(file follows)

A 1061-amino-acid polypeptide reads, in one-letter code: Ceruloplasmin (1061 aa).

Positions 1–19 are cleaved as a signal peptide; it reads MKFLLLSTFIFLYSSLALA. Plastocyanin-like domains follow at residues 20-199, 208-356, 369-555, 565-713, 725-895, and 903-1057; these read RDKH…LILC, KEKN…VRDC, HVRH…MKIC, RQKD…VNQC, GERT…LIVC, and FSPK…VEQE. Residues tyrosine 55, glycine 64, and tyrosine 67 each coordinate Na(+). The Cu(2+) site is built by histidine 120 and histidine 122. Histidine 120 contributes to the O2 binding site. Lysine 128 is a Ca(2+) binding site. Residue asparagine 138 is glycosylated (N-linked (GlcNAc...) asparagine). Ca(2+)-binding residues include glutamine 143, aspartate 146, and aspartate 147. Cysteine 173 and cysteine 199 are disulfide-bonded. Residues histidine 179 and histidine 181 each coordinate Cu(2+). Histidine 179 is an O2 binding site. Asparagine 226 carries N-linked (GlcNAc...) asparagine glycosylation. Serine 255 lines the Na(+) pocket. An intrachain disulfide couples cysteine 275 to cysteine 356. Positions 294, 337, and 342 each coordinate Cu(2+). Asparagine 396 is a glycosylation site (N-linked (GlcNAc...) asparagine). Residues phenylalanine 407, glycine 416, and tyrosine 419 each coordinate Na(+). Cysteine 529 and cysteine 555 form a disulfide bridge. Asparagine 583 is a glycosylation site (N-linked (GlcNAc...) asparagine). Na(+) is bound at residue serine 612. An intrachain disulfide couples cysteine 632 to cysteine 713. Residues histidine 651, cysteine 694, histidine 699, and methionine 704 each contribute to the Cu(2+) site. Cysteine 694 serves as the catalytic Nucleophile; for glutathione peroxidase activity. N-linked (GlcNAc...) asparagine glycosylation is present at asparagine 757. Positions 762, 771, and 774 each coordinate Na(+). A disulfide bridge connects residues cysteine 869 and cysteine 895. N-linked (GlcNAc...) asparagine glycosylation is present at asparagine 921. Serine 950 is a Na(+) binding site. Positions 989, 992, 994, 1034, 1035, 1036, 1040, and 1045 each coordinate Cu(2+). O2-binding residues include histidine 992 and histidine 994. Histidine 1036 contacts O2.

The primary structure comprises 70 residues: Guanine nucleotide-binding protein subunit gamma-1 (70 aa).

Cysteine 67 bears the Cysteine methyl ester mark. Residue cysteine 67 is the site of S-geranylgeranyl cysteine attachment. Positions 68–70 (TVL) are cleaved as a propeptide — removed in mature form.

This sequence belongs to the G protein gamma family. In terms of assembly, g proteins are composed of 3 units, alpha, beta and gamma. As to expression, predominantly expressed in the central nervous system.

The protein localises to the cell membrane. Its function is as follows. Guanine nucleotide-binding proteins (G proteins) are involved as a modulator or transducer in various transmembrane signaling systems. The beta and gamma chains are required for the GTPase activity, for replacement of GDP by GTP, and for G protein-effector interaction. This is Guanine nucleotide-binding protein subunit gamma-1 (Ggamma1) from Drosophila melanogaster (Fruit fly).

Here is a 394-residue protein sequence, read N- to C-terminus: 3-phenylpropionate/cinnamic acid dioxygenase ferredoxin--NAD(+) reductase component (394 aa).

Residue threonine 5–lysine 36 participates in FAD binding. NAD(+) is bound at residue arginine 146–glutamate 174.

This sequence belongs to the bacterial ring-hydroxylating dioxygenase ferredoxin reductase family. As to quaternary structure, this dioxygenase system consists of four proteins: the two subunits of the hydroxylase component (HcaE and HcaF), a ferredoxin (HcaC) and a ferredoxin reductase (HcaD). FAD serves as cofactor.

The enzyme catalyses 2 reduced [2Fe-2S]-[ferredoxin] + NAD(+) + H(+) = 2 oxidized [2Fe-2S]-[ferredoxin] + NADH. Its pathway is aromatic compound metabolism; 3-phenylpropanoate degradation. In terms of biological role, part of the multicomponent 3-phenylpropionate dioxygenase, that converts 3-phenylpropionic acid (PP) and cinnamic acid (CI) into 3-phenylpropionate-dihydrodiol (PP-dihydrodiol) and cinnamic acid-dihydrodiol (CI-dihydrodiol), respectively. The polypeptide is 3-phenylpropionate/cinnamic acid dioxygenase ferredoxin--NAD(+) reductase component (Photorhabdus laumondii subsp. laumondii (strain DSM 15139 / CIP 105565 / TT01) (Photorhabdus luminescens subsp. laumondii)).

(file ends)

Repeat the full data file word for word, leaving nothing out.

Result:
A 1061-amino-acid polypeptide reads, in one-letter code: Ceruloplasmin (1061 aa).

Positions 1–19 are cleaved as a signal peptide; it reads MKFLLLSTFIFLYSSLALA. Plastocyanin-like domains follow at residues 20-199, 208-356, 369-555, 565-713, 725-895, and 903-1057; these read RDKH…LILC, KEKN…VRDC, HVRH…MKIC, RQKD…VNQC, GERT…LIVC, and FSPK…VEQE. Residues tyrosine 55, glycine 64, and tyrosine 67 each coordinate Na(+). The Cu(2+) site is built by histidine 120 and histidine 122. Histidine 120 contributes to the O2 binding site. Lysine 128 is a Ca(2+) binding site. Residue asparagine 138 is glycosylated (N-linked (GlcNAc...) asparagine). Ca(2+)-binding residues include glutamine 143, aspartate 146, and aspartate 147. Cysteine 173 and cysteine 199 are disulfide-bonded. Residues histidine 179 and histidine 181 each coordinate Cu(2+). Histidine 179 is an O2 binding site. Asparagine 226 carries N-linked (GlcNAc...) asparagine glycosylation. Serine 255 lines the Na(+) pocket. An intrachain disulfide couples cysteine 275 to cysteine 356. Positions 294, 337, and 342 each coordinate Cu(2+). Asparagine 396 is a glycosylation site (N-linked (GlcNAc...) asparagine). Residues phenylalanine 407, glycine 416, and tyrosine 419 each coordinate Na(+). Cysteine 529 and cysteine 555 form a disulfide bridge. Asparagine 583 is a glycosylation site (N-linked (GlcNAc...) asparagine). Na(+) is bound at residue serine 612. An intrachain disulfide couples cysteine 632 to cysteine 713. Residues histidine 651, cysteine 694, histidine 699, and methionine 704 each contribute to the Cu(2+) site. Cysteine 694 serves as the catalytic Nucleophile; for glutathione peroxidase activity. N-linked (GlcNAc...) asparagine glycosylation is present at asparagine 757. Positions 762, 771, and 774 each coordinate Na(+). A disulfide bridge connects residues cysteine 869 and cysteine 895. N-linked (GlcNAc...) asparagine glycosylation is present at asparagine 921. Serine 950 is a Na(+) binding site. Positions 989, 992, 994, 1034, 1035, 1036, 1040, and 1045 each coordinate Cu(2+). O2-binding residues include histidine 992 and histidine 994. Histidine 1036 contacts O2.

The primary structure comprises 70 residues: Guanine nucleotide-binding protein subunit gamma-1 (70 aa).

Cysteine 67 bears the Cysteine methyl ester mark. Residue cysteine 67 is the site of S-geranylgeranyl cysteine attachment. Positions 68–70 (TVL) are cleaved as a propeptide — removed in mature form.

This sequence belongs to the G protein gamma family. In terms of assembly, g proteins are composed of 3 units, alpha, beta and gamma. As to expression, predominantly expressed in the central nervous system.

The protein localises to the cell membrane. Its function is as follows. Guanine nucleotide-binding proteins (G proteins) are involved as a modulator or transducer in various transmembrane signaling systems. The beta and gamma chains are required for the GTPase activity, for replacement of GDP by GTP, and for G protein-effector interaction. This is Guanine nucleotide-binding protein subunit gamma-1 (Ggamma1) from Drosophila melanogaster (Fruit fly).

Here is a 394-residue protein sequence, read N- to C-terminus: 3-phenylpropionate/cinnamic acid dioxygenase ferredoxin--NAD(+) reductase component (394 aa).

Residue threonine 5–lysine 36 participates in FAD binding. NAD(+) is bound at residue arginine 146–glutamate 174.

This sequence belongs to the bacterial ring-hydroxylating dioxygenase ferredoxin reductase family. As to quaternary structure, this dioxygenase system consists of four proteins: the two subunits of the hydroxylase component (HcaE and HcaF), a ferredoxin (HcaC) and a ferredoxin reductase (HcaD). FAD serves as cofactor.

The enzyme catalyses 2 reduced [2Fe-2S]-[ferredoxin] + NAD(+) + H(+) = 2 oxidized [2Fe-2S]-[ferredoxin] + NADH. Its pathway is aromatic compound metabolism; 3-phenylpropanoate degradation. In terms of biological role, part of the multicomponent 3-phenylpropionate dioxygenase, that converts 3-phenylpropionic acid (PP) and cinnamic acid (CI) into 3-phenylpropionate-dihydrodiol (PP-dihydrodiol) and cinnamic acid-dihydrodiol (CI-dihydrodiol), respectively. The polypeptide is 3-phenylpropionate/cinnamic acid dioxygenase ferredoxin--NAD(+) reductase component (Photorhabdus laumondii subsp. laumondii (strain DSM 15139 / CIP 105565 / TT01) (Photorhabdus luminescens subsp. laumondii)).